Equal Rights Washington is an organization devoted to ensuring and promoting the dignity, safety, and equality for all LGBTQ Washingtonians. Their work began with the fight for LGBTQ non-discrimination protections in 2006, domestic partnerships in 2009, marriage equality in 2012, trans healthcare in 2015, and a statewide ban on conversion therapy for minors in 2018.

Through 22 years of dedicated work, Basic Rights Oregon has strengthened nondiscrimination laws, created safer schools, increased access to transgender-inclusive health care, banned so-called conversion therapy for LGBTQ youth and won the freedom to marry. Today, more than 150,000 volunteers and donors support Basic Rights’ LGBTQ pro-equality efforts.

Washington Stats From Leaf Data Systems For The Week Ending May 31, 2018

WASHINGTON: The below statistics cover activity in Leaf Data Systems for the time period between February 1, 2018 and May 31, 2018.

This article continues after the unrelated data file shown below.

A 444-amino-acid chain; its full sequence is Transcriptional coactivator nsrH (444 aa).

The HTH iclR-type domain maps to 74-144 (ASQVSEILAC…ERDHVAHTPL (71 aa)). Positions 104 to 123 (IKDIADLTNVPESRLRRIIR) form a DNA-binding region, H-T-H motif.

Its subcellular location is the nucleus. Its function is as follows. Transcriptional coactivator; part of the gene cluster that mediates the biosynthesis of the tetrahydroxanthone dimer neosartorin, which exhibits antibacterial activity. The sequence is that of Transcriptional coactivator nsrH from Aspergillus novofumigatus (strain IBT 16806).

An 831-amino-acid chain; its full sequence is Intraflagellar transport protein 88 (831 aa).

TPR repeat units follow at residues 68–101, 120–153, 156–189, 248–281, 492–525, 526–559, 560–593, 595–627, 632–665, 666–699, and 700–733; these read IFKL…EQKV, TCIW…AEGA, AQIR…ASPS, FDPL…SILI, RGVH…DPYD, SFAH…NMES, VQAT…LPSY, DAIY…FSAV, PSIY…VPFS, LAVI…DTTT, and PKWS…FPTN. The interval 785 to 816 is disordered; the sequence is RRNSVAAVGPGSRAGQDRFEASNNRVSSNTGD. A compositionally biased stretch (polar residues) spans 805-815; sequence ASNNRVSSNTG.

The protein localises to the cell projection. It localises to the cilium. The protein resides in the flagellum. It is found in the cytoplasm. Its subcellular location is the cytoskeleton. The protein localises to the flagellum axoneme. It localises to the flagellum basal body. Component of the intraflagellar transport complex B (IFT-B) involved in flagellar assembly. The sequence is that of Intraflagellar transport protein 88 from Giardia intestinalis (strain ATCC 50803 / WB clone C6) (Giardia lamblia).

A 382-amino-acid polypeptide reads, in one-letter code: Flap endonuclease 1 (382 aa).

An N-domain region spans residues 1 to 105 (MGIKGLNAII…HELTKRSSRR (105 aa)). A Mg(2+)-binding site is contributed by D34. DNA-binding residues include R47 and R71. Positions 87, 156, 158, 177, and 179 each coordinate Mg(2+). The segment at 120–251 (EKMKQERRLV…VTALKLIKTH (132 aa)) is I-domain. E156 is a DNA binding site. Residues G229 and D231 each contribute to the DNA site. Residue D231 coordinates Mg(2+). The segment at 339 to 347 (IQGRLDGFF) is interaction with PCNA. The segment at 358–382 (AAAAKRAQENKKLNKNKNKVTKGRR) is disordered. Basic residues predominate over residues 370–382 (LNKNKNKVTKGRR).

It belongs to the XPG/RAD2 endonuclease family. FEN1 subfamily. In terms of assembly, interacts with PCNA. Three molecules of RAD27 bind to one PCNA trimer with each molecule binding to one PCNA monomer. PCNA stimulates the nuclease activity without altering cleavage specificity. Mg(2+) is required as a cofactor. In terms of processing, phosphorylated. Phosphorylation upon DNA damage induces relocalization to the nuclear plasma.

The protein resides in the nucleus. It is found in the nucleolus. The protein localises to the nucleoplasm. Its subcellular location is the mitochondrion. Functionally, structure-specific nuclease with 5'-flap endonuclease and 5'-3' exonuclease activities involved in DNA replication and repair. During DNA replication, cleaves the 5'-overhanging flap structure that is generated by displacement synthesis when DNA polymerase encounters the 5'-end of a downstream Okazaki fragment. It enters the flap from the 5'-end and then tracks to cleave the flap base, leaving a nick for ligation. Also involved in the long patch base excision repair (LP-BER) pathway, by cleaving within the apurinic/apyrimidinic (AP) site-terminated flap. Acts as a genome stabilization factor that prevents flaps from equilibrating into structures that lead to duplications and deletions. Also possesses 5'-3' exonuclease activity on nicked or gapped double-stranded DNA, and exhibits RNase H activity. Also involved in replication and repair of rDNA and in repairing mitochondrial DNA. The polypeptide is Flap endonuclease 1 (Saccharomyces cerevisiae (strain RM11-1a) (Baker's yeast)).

Activity in Leaf Data Systems for the time period between February 1, 2018 and May 31, 2018.

Activity in Leaf Data Systems for the time period between February 1, 2018 and May 31, 2018.

Washington State Legal Cannabis By The Numbers: February 1, 2018 – May 17, 2018

WASHINGTON: The below statistics cover activity in Leaf Data Systems for the time period between February 1, 2018 and May 17, 2018.

Leaf Data Systems 5/17/18

Leaf Data Systems 5/17/18

 

 

Washington State Legal Cannabis By The Numbers: February 1, 2018 -May 10, 2018

WASHINGTON: The below statistics cover activity in Leaf Data Systems for the time period between February 1, 2018 and May 10, 2018:

Leaf Data Systems for the time period between February 1, 2018 and May 10, 2018.

Leaf Data Systems for the time period between February 1, 2018 and May 10, 2018.